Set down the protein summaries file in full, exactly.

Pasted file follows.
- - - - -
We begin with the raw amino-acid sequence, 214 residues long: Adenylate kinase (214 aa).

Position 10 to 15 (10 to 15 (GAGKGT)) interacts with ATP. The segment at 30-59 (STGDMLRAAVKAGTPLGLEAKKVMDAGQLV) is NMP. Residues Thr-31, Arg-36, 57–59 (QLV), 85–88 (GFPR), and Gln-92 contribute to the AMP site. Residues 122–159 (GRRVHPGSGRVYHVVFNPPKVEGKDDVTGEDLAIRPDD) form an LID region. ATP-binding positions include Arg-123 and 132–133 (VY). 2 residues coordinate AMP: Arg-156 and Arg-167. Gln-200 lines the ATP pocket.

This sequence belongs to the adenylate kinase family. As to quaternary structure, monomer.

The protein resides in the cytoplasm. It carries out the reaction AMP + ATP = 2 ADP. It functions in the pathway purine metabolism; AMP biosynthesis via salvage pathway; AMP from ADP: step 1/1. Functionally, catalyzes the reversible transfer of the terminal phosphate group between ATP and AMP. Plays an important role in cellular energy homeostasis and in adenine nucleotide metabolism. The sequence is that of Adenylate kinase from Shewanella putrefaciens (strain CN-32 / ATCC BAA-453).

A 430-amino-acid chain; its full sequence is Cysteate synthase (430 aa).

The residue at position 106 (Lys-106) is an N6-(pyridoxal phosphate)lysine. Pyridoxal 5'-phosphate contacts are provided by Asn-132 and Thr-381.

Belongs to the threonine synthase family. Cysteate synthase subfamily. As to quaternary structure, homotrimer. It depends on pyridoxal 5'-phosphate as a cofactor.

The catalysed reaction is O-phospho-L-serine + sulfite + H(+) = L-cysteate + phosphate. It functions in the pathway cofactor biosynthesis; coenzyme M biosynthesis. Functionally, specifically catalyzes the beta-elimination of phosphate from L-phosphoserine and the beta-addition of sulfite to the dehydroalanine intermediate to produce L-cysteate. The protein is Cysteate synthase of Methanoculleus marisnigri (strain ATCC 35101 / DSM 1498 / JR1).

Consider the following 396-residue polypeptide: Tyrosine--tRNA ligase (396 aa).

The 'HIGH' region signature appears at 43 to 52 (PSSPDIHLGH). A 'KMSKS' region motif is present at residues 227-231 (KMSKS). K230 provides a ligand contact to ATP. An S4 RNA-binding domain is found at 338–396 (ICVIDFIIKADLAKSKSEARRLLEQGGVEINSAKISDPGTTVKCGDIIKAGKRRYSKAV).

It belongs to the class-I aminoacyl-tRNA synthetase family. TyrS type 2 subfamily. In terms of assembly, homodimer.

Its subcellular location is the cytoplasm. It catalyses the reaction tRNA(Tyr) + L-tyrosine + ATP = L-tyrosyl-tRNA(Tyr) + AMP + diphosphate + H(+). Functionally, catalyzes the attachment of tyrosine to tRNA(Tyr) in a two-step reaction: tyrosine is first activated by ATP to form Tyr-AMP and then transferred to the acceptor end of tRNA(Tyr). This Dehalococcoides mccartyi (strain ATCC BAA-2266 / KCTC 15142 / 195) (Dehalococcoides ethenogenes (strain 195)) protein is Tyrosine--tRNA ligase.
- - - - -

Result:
We begin with the raw amino-acid sequence, 214 residues long: Adenylate kinase (214 aa).

Position 10 to 15 (10 to 15 (GAGKGT)) interacts with ATP. The segment at 30-59 (STGDMLRAAVKAGTPLGLEAKKVMDAGQLV) is NMP. Residues Thr-31, Arg-36, 57–59 (QLV), 85–88 (GFPR), and Gln-92 contribute to the AMP site. Residues 122–159 (GRRVHPGSGRVYHVVFNPPKVEGKDDVTGEDLAIRPDD) form an LID region. ATP-binding positions include Arg-123 and 132–133 (VY). 2 residues coordinate AMP: Arg-156 and Arg-167. Gln-200 lines the ATP pocket.

This sequence belongs to the adenylate kinase family. As to quaternary structure, monomer.

The protein resides in the cytoplasm. It carries out the reaction AMP + ATP = 2 ADP. It functions in the pathway purine metabolism; AMP biosynthesis via salvage pathway; AMP from ADP: step 1/1. Functionally, catalyzes the reversible transfer of the terminal phosphate group between ATP and AMP. Plays an important role in cellular energy homeostasis and in adenine nucleotide metabolism. The sequence is that of Adenylate kinase from Shewanella putrefaciens (strain CN-32 / ATCC BAA-453).

A 430-amino-acid chain; its full sequence is Cysteate synthase (430 aa).

The residue at position 106 (Lys-106) is an N6-(pyridoxal phosphate)lysine. Pyridoxal 5'-phosphate contacts are provided by Asn-132 and Thr-381.

Belongs to the threonine synthase family. Cysteate synthase subfamily. As to quaternary structure, homotrimer. It depends on pyridoxal 5'-phosphate as a cofactor.

The catalysed reaction is O-phospho-L-serine + sulfite + H(+) = L-cysteate + phosphate. It functions in the pathway cofactor biosynthesis; coenzyme M biosynthesis. Functionally, specifically catalyzes the beta-elimination of phosphate from L-phosphoserine and the beta-addition of sulfite to the dehydroalanine intermediate to produce L-cysteate. The protein is Cysteate synthase of Methanoculleus marisnigri (strain ATCC 35101 / DSM 1498 / JR1).

Consider the following 396-residue polypeptide: Tyrosine--tRNA ligase (396 aa).

The 'HIGH' region signature appears at 43 to 52 (PSSPDIHLGH). A 'KMSKS' region motif is present at residues 227-231 (KMSKS). K230 provides a ligand contact to ATP. An S4 RNA-binding domain is found at 338–396 (ICVIDFIIKADLAKSKSEARRLLEQGGVEINSAKISDPGTTVKCGDIIKAGKRRYSKAV).

It belongs to the class-I aminoacyl-tRNA synthetase family. TyrS type 2 subfamily. In terms of assembly, homodimer.

Its subcellular location is the cytoplasm. It catalyses the reaction tRNA(Tyr) + L-tyrosine + ATP = L-tyrosyl-tRNA(Tyr) + AMP + diphosphate + H(+). Functionally, catalyzes the attachment of tyrosine to tRNA(Tyr) in a two-step reaction: tyrosine is first activated by ATP to form Tyr-AMP and then transferred to the acceptor end of tRNA(Tyr). This Dehalococcoides mccartyi (strain ATCC BAA-2266 / KCTC 15142 / 195) (Dehalococcoides ethenogenes (strain 195)) protein is Tyrosine--tRNA ligase.